Hello Poppies

Welcome back, old friend

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Make a Festive Summer Bouquet

The best part about growing flowers in the garden is cutting blossoms for bouquets in the house. Whether you grow roses, sunflowers, lavender or mums, there are always ways to bring the beauty of your garden inside.

Since my dahlias have been growing like gangbusters, I’ve been clipping stems whenever I get a chance. I also have roses that were here when we moved in (that I nearly cut down), mums that are blooming even though it’s not fall and Minoan Lace that reseeded from last year and has taken over a corner of my front garden.

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Here’s a bouquet I made recently with dahlias, roses, Minoan lace and lavender. I reused a glass apple juice container I had saved.

 

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Here are some roses I clipped from a wild shrub outside of my office window.

 

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This one includes a lily, dahlias, poppies, Minoan lace, broccoli flowers and sprigs from my lemon tree in a teapot with bicycles on it.

 

To make flowers last, I use this recipe, that I got from the book Petal & Twig, and adjust it to adapt to the size of the container:

1 chopped up non-coated aspirin

1 tablespoon sugar

1 teaspoon vinegar

3 cups water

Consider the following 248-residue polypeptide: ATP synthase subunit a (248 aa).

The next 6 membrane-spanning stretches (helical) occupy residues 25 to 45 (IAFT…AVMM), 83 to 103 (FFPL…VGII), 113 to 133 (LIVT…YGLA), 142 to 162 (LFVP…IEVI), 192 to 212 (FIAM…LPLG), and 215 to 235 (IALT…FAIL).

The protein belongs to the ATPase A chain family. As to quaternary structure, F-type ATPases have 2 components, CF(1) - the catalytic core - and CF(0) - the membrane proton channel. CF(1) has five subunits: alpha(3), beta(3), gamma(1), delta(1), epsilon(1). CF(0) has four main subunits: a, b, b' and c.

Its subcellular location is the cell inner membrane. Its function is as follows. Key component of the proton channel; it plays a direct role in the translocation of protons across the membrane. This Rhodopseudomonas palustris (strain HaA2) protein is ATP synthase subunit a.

Poppies in the Garden

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Last fall, I ordered a big ol’ packet of poppy seeds and spread them liberally in the front of the house. I also ordered a few packets of specialty poppies in pinks and reds and threw them around the garden. I also included orange California poppies in the mix. The only poppies that came up were the orange ones I threw in the garden as an afterthought. Figures.

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A bee gathers pollen in a pink poppy

Since the poppies didn’t grow in the front this spring, save for one lone orange poppy by the fence, I purchased some starts when the local community college had a plant sale and planted them in my newly created front garden. They’re growing beautifully and enticing bees and ladybugs into the garden.

 

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A ladybug chills out on the petal of an orange poppy.

This fall, I’ll order another large packet of poppy seeds and spread them liberally in the garden. Albert Einstein famously defined insanity as, “doing the same thing over and over and expecting different results.” Maybe I’m insane… or maybe I’m just a gardener.